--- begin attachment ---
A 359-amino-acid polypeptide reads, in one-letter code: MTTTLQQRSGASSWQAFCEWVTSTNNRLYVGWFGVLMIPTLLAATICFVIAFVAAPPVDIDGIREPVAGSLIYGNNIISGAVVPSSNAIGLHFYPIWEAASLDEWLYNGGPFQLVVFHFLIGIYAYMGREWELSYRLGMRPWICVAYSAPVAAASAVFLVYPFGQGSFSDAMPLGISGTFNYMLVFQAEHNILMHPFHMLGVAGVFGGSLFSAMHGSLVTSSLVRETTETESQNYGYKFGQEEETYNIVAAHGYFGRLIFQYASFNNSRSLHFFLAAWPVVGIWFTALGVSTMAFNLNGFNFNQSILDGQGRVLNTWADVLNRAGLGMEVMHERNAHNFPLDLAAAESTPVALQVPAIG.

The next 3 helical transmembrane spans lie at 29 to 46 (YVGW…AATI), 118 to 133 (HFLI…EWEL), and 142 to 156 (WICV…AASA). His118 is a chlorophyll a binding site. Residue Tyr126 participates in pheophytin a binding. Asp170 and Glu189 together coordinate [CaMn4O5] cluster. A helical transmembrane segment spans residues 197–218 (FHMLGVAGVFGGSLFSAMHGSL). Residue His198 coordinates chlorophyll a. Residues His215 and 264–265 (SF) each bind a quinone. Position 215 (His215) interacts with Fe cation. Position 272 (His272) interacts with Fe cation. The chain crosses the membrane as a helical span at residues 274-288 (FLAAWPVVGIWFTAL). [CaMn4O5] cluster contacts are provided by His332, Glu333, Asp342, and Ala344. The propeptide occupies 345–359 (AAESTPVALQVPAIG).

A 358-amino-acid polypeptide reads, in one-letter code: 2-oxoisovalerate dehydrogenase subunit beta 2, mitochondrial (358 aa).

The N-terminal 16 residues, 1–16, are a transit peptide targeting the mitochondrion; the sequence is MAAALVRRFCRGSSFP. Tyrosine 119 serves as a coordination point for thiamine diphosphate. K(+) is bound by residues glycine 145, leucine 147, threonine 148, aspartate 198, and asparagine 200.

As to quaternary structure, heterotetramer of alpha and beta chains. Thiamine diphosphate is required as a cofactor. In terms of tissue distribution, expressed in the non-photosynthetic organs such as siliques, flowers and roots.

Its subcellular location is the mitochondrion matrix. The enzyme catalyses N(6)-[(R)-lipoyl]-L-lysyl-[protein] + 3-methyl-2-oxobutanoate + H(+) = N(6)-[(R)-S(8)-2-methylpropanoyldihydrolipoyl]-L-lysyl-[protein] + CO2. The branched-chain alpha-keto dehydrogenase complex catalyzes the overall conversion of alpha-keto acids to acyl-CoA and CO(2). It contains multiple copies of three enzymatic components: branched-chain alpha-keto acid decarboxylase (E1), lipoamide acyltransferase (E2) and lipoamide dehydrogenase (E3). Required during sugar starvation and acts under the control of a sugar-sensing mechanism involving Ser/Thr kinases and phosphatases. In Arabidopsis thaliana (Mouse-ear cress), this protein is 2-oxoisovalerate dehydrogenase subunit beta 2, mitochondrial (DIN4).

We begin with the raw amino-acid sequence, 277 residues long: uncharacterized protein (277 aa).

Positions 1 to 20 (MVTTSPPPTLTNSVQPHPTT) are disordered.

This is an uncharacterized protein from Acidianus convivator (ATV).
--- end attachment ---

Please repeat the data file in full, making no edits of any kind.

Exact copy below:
A 359-amino-acid polypeptide reads, in one-letter code: MTTTLQQRSGASSWQAFCEWVTSTNNRLYVGWFGVLMIPTLLAATICFVIAFVAAPPVDIDGIREPVAGSLIYGNNIISGAVVPSSNAIGLHFYPIWEAASLDEWLYNGGPFQLVVFHFLIGIYAYMGREWELSYRLGMRPWICVAYSAPVAAASAVFLVYPFGQGSFSDAMPLGISGTFNYMLVFQAEHNILMHPFHMLGVAGVFGGSLFSAMHGSLVTSSLVRETTETESQNYGYKFGQEEETYNIVAAHGYFGRLIFQYASFNNSRSLHFFLAAWPVVGIWFTALGVSTMAFNLNGFNFNQSILDGQGRVLNTWADVLNRAGLGMEVMHERNAHNFPLDLAAAESTPVALQVPAIG.

The next 3 helical transmembrane spans lie at 29 to 46 (YVGW…AATI), 118 to 133 (HFLI…EWEL), and 142 to 156 (WICV…AASA). His118 is a chlorophyll a binding site. Residue Tyr126 participates in pheophytin a binding. Asp170 and Glu189 together coordinate [CaMn4O5] cluster. A helical transmembrane segment spans residues 197–218 (FHMLGVAGVFGGSLFSAMHGSL). Residue His198 coordinates chlorophyll a. Residues His215 and 264–265 (SF) each bind a quinone. Position 215 (His215) interacts with Fe cation. Position 272 (His272) interacts with Fe cation. The chain crosses the membrane as a helical span at residues 274-288 (FLAAWPVVGIWFTAL). [CaMn4O5] cluster contacts are provided by His332, Glu333, Asp342, and Ala344. The propeptide occupies 345–359 (AAESTPVALQVPAIG).

A 358-amino-acid polypeptide reads, in one-letter code: 2-oxoisovalerate dehydrogenase subunit beta 2, mitochondrial (358 aa).

The N-terminal 16 residues, 1–16, are a transit peptide targeting the mitochondrion; the sequence is MAAALVRRFCRGSSFP. Tyrosine 119 serves as a coordination point for thiamine diphosphate. K(+) is bound by residues glycine 145, leucine 147, threonine 148, aspartate 198, and asparagine 200.

As to quaternary structure, heterotetramer of alpha and beta chains. Thiamine diphosphate is required as a cofactor. In terms of tissue distribution, expressed in the non-photosynthetic organs such as siliques, flowers and roots.

Its subcellular location is the mitochondrion matrix. The enzyme catalyses N(6)-[(R)-lipoyl]-L-lysyl-[protein] + 3-methyl-2-oxobutanoate + H(+) = N(6)-[(R)-S(8)-2-methylpropanoyldihydrolipoyl]-L-lysyl-[protein] + CO2. The branched-chain alpha-keto dehydrogenase complex catalyzes the overall conversion of alpha-keto acids to acyl-CoA and CO(2). It contains multiple copies of three enzymatic components: branched-chain alpha-keto acid decarboxylase (E1), lipoamide acyltransferase (E2) and lipoamide dehydrogenase (E3). Required during sugar starvation and acts under the control of a sugar-sensing mechanism involving Ser/Thr kinases and phosphatases. In Arabidopsis thaliana (Mouse-ear cress), this protein is 2-oxoisovalerate dehydrogenase subunit beta 2, mitochondrial (DIN4).

We begin with the raw amino-acid sequence, 277 residues long: uncharacterized protein (277 aa).

Positions 1 to 20 (MVTTSPPPTLTNSVQPHPTT) are disordered.

This is an uncharacterized protein from Acidianus convivator (ATV).